Court Gives Police Green Light To Track mobile phone Signals Without A Warrant

mobile phone gps maps

Photo: Daniel Milford Flathagen/Flickr

A federal appeals court ruled there’s no expectation of privacy when it comes to mobile phone data, The Wall Street Journal Law Blog reported Tuesday.That ruling could be very bad for drug dealers using pay-as-you-go phones, the blog pointed out.

Police arrested drug trafficker Melvin Skinner in 2006 by tracking the GPS signal on his pay-as-you-go phone and eventually found him in a motorhome filled with more than 1,100 pounds of marijuana.

The DEA suspected that Skinner registered his throw-away phone under a false name and was communicating with a drug trafficking leader, according to The Law Blog.

After his arrest, Skinner claimed the DEA shouldn’t have been using the mobile phone data because it didn’t have a warrant. When the agency tracked him, he claimed, it violated his Fourth Amendment right against unreasonable search and seizure.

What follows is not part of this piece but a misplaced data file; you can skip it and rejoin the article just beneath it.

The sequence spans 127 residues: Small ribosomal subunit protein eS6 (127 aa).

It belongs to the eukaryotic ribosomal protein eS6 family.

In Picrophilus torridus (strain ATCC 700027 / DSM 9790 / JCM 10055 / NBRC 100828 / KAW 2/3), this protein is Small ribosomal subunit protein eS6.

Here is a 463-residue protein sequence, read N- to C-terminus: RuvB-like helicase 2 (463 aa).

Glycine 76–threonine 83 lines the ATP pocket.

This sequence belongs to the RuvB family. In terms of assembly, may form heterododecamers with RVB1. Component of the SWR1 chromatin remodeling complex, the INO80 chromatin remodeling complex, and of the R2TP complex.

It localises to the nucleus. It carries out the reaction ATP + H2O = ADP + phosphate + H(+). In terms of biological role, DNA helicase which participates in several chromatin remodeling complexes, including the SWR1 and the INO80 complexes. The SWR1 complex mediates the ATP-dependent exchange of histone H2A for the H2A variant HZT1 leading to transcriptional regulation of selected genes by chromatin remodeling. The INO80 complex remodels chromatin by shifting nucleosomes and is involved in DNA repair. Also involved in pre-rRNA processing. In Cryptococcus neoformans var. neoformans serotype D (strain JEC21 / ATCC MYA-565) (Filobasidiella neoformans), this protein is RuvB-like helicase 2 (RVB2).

But the court said the DEA had every right to track the signal and did not violate his constitutional rights.

“There is no Fourth Amendment violation because Skinner did not have a reasonable expectation of privacy in the data given off by his […] mobile phone,” Judge John M. Rogers wrote in the ruling, posted by The Law Blog. “The law cannot be that a criminal is entitled to rely on the expected untrackability of his tools. Otherwise, dogs could not be used to track a fugitive if the fugitive did not know that the dog hounds had his scent.”

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